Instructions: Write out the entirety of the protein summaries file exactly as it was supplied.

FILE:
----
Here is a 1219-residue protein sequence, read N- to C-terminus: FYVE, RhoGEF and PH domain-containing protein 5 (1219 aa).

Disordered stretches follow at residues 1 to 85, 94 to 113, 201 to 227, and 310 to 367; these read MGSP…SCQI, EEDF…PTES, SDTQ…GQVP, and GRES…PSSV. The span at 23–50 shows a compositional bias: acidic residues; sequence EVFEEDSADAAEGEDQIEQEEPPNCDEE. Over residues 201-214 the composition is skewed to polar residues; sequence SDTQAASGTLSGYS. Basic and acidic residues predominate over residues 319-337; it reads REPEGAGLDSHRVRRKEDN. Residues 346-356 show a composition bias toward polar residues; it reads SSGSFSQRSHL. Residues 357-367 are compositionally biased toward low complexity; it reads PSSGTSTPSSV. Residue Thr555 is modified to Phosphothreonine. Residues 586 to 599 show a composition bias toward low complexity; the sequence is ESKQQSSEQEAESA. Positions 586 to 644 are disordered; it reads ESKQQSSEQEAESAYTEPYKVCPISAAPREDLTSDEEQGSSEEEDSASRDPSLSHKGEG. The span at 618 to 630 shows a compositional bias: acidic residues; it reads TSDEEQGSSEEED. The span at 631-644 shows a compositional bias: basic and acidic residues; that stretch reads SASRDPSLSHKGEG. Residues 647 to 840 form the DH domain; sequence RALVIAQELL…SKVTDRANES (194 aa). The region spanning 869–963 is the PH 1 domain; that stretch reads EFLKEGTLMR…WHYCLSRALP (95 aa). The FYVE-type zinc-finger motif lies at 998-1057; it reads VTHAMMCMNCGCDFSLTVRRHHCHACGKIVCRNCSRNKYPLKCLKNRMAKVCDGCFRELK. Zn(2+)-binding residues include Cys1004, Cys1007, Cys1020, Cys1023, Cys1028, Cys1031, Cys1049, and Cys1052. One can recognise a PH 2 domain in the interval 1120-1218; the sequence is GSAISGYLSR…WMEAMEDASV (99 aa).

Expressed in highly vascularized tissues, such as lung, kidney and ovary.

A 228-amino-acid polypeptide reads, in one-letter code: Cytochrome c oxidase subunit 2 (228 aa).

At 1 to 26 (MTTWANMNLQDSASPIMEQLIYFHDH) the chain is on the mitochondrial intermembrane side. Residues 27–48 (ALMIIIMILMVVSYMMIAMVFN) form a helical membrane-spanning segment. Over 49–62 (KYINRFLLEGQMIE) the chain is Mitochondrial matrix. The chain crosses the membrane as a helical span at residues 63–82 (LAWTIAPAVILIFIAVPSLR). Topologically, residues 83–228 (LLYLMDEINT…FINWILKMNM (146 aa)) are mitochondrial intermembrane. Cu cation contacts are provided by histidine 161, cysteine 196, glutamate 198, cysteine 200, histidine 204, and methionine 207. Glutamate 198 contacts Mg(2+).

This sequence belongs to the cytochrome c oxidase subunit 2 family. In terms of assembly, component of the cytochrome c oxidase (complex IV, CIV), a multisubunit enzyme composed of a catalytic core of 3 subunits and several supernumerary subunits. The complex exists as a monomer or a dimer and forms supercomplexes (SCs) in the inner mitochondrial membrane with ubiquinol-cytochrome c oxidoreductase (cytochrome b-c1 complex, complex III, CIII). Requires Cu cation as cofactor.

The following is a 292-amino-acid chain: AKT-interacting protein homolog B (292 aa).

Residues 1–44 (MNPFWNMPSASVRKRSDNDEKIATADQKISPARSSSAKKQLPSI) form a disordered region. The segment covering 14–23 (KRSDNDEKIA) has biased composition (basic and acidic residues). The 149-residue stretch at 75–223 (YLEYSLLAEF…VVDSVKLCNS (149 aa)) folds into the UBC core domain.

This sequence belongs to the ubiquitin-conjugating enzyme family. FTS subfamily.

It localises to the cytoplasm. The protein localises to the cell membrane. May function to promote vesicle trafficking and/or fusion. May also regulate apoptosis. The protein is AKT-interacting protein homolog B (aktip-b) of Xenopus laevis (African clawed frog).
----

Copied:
Here is a 1219-residue protein sequence, read N- to C-terminus: FYVE, RhoGEF and PH domain-containing protein 5 (1219 aa).

Disordered stretches follow at residues 1 to 85, 94 to 113, 201 to 227, and 310 to 367; these read MGSP…SCQI, EEDF…PTES, SDTQ…GQVP, and GRES…PSSV. The span at 23–50 shows a compositional bias: acidic residues; sequence EVFEEDSADAAEGEDQIEQEEPPNCDEE. Over residues 201-214 the composition is skewed to polar residues; sequence SDTQAASGTLSGYS. Basic and acidic residues predominate over residues 319-337; it reads REPEGAGLDSHRVRRKEDN. Residues 346-356 show a composition bias toward polar residues; it reads SSGSFSQRSHL. Residues 357-367 are compositionally biased toward low complexity; it reads PSSGTSTPSSV. Residue Thr555 is modified to Phosphothreonine. Residues 586 to 599 show a composition bias toward low complexity; the sequence is ESKQQSSEQEAESA. Positions 586 to 644 are disordered; it reads ESKQQSSEQEAESAYTEPYKVCPISAAPREDLTSDEEQGSSEEEDSASRDPSLSHKGEG. The span at 618 to 630 shows a compositional bias: acidic residues; it reads TSDEEQGSSEEED. The span at 631-644 shows a compositional bias: basic and acidic residues; that stretch reads SASRDPSLSHKGEG. Residues 647 to 840 form the DH domain; sequence RALVIAQELL…SKVTDRANES (194 aa). The region spanning 869–963 is the PH 1 domain; that stretch reads EFLKEGTLMR…WHYCLSRALP (95 aa). The FYVE-type zinc-finger motif lies at 998-1057; it reads VTHAMMCMNCGCDFSLTVRRHHCHACGKIVCRNCSRNKYPLKCLKNRMAKVCDGCFRELK. Zn(2+)-binding residues include Cys1004, Cys1007, Cys1020, Cys1023, Cys1028, Cys1031, Cys1049, and Cys1052. One can recognise a PH 2 domain in the interval 1120-1218; the sequence is GSAISGYLSR…WMEAMEDASV (99 aa).

Expressed in highly vascularized tissues, such as lung, kidney and ovary.

A 228-amino-acid polypeptide reads, in one-letter code: Cytochrome c oxidase subunit 2 (228 aa).

At 1 to 26 (MTTWANMNLQDSASPIMEQLIYFHDH) the chain is on the mitochondrial intermembrane side. Residues 27–48 (ALMIIIMILMVVSYMMIAMVFN) form a helical membrane-spanning segment. Over 49–62 (KYINRFLLEGQMIE) the chain is Mitochondrial matrix. The chain crosses the membrane as a helical span at residues 63–82 (LAWTIAPAVILIFIAVPSLR). Topologically, residues 83–228 (LLYLMDEINT…FINWILKMNM (146 aa)) are mitochondrial intermembrane. Cu cation contacts are provided by histidine 161, cysteine 196, glutamate 198, cysteine 200, histidine 204, and methionine 207. Glutamate 198 contacts Mg(2+).

This sequence belongs to the cytochrome c oxidase subunit 2 family. In terms of assembly, component of the cytochrome c oxidase (complex IV, CIV), a multisubunit enzyme composed of a catalytic core of 3 subunits and several supernumerary subunits. The complex exists as a monomer or a dimer and forms supercomplexes (SCs) in the inner mitochondrial membrane with ubiquinol-cytochrome c oxidoreductase (cytochrome b-c1 complex, complex III, CIII). Requires Cu cation as cofactor.

The following is a 292-amino-acid chain: AKT-interacting protein homolog B (292 aa).

Residues 1–44 (MNPFWNMPSASVRKRSDNDEKIATADQKISPARSSSAKKQLPSI) form a disordered region. The segment covering 14–23 (KRSDNDEKIA) has biased composition (basic and acidic residues). The 149-residue stretch at 75–223 (YLEYSLLAEF…VVDSVKLCNS (149 aa)) folds into the UBC core domain.

This sequence belongs to the ubiquitin-conjugating enzyme family. FTS subfamily.

It localises to the cytoplasm. The protein localises to the cell membrane. May function to promote vesicle trafficking and/or fusion. May also regulate apoptosis. The protein is AKT-interacting protein homolog B (aktip-b) of Xenopus laevis (African clawed frog).